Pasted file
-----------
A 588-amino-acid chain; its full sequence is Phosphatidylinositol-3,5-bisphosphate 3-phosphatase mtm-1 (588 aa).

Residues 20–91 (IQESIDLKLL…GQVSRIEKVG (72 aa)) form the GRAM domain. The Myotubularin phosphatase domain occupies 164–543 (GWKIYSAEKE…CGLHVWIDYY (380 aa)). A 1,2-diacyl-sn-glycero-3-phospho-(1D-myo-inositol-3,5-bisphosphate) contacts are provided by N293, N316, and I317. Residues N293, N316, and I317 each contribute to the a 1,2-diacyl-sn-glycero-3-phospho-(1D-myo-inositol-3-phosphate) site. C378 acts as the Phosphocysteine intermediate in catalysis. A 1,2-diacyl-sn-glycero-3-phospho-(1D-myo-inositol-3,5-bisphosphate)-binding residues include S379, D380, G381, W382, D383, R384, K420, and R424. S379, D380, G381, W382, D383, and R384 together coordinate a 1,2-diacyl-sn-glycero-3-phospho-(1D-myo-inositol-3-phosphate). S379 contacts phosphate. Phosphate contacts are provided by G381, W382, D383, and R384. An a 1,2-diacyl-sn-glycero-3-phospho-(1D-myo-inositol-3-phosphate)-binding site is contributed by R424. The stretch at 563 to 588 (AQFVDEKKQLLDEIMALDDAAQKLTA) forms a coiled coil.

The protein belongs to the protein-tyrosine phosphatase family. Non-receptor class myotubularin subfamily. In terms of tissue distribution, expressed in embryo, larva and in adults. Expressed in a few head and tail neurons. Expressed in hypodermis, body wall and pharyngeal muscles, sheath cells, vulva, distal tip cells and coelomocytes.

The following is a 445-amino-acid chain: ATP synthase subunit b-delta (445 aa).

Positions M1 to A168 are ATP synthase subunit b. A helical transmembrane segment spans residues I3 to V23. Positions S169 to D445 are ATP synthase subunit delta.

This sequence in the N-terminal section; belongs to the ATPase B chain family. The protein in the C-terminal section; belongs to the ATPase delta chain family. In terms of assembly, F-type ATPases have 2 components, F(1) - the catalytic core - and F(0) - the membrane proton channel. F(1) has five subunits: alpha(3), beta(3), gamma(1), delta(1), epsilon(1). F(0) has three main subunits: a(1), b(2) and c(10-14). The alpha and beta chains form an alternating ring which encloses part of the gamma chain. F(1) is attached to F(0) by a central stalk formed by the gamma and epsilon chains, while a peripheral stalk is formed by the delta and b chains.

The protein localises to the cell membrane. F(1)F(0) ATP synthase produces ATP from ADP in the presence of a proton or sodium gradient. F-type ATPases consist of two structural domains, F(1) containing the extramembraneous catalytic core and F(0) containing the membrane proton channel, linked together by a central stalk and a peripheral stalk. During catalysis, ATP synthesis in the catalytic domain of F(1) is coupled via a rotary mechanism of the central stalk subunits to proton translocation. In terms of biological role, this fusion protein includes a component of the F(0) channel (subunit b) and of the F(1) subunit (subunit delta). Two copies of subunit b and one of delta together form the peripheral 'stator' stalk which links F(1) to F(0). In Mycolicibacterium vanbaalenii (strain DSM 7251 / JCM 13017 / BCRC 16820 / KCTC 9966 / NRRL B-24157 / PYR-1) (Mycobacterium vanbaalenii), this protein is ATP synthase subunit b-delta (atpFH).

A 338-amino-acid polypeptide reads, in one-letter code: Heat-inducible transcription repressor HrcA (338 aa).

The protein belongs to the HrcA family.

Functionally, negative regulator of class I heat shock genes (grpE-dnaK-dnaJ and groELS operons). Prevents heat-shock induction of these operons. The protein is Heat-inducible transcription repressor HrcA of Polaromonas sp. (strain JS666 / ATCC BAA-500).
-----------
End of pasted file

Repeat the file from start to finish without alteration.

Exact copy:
A 588-amino-acid chain; its full sequence is Phosphatidylinositol-3,5-bisphosphate 3-phosphatase mtm-1 (588 aa).

Residues 20–91 (IQESIDLKLL…GQVSRIEKVG (72 aa)) form the GRAM domain. The Myotubularin phosphatase domain occupies 164–543 (GWKIYSAEKE…CGLHVWIDYY (380 aa)). A 1,2-diacyl-sn-glycero-3-phospho-(1D-myo-inositol-3,5-bisphosphate) contacts are provided by N293, N316, and I317. Residues N293, N316, and I317 each contribute to the a 1,2-diacyl-sn-glycero-3-phospho-(1D-myo-inositol-3-phosphate) site. C378 acts as the Phosphocysteine intermediate in catalysis. A 1,2-diacyl-sn-glycero-3-phospho-(1D-myo-inositol-3,5-bisphosphate)-binding residues include S379, D380, G381, W382, D383, R384, K420, and R424. S379, D380, G381, W382, D383, and R384 together coordinate a 1,2-diacyl-sn-glycero-3-phospho-(1D-myo-inositol-3-phosphate). S379 contacts phosphate. Phosphate contacts are provided by G381, W382, D383, and R384. An a 1,2-diacyl-sn-glycero-3-phospho-(1D-myo-inositol-3-phosphate)-binding site is contributed by R424. The stretch at 563 to 588 (AQFVDEKKQLLDEIMALDDAAQKLTA) forms a coiled coil.

The protein belongs to the protein-tyrosine phosphatase family. Non-receptor class myotubularin subfamily. In terms of tissue distribution, expressed in embryo, larva and in adults. Expressed in a few head and tail neurons. Expressed in hypodermis, body wall and pharyngeal muscles, sheath cells, vulva, distal tip cells and coelomocytes.

The following is a 445-amino-acid chain: ATP synthase subunit b-delta (445 aa).

Positions M1 to A168 are ATP synthase subunit b. A helical transmembrane segment spans residues I3 to V23. Positions S169 to D445 are ATP synthase subunit delta.

This sequence in the N-terminal section; belongs to the ATPase B chain family. The protein in the C-terminal section; belongs to the ATPase delta chain family. In terms of assembly, F-type ATPases have 2 components, F(1) - the catalytic core - and F(0) - the membrane proton channel. F(1) has five subunits: alpha(3), beta(3), gamma(1), delta(1), epsilon(1). F(0) has three main subunits: a(1), b(2) and c(10-14). The alpha and beta chains form an alternating ring which encloses part of the gamma chain. F(1) is attached to F(0) by a central stalk formed by the gamma and epsilon chains, while a peripheral stalk is formed by the delta and b chains.

The protein localises to the cell membrane. F(1)F(0) ATP synthase produces ATP from ADP in the presence of a proton or sodium gradient. F-type ATPases consist of two structural domains, F(1) containing the extramembraneous catalytic core and F(0) containing the membrane proton channel, linked together by a central stalk and a peripheral stalk. During catalysis, ATP synthesis in the catalytic domain of F(1) is coupled via a rotary mechanism of the central stalk subunits to proton translocation. In terms of biological role, this fusion protein includes a component of the F(0) channel (subunit b) and of the F(1) subunit (subunit delta). Two copies of subunit b and one of delta together form the peripheral 'stator' stalk which links F(1) to F(0). In Mycolicibacterium vanbaalenii (strain DSM 7251 / JCM 13017 / BCRC 16820 / KCTC 9966 / NRRL B-24157 / PYR-1) (Mycobacterium vanbaalenii), this protein is ATP synthase subunit b-delta (atpFH).

A 338-amino-acid polypeptide reads, in one-letter code: Heat-inducible transcription repressor HrcA (338 aa).

The protein belongs to the HrcA family.

Functionally, negative regulator of class I heat shock genes (grpE-dnaK-dnaJ and groELS operons). Prevents heat-shock induction of these operons. The protein is Heat-inducible transcription repressor HrcA of Polaromonas sp. (strain JS666 / ATCC BAA-500).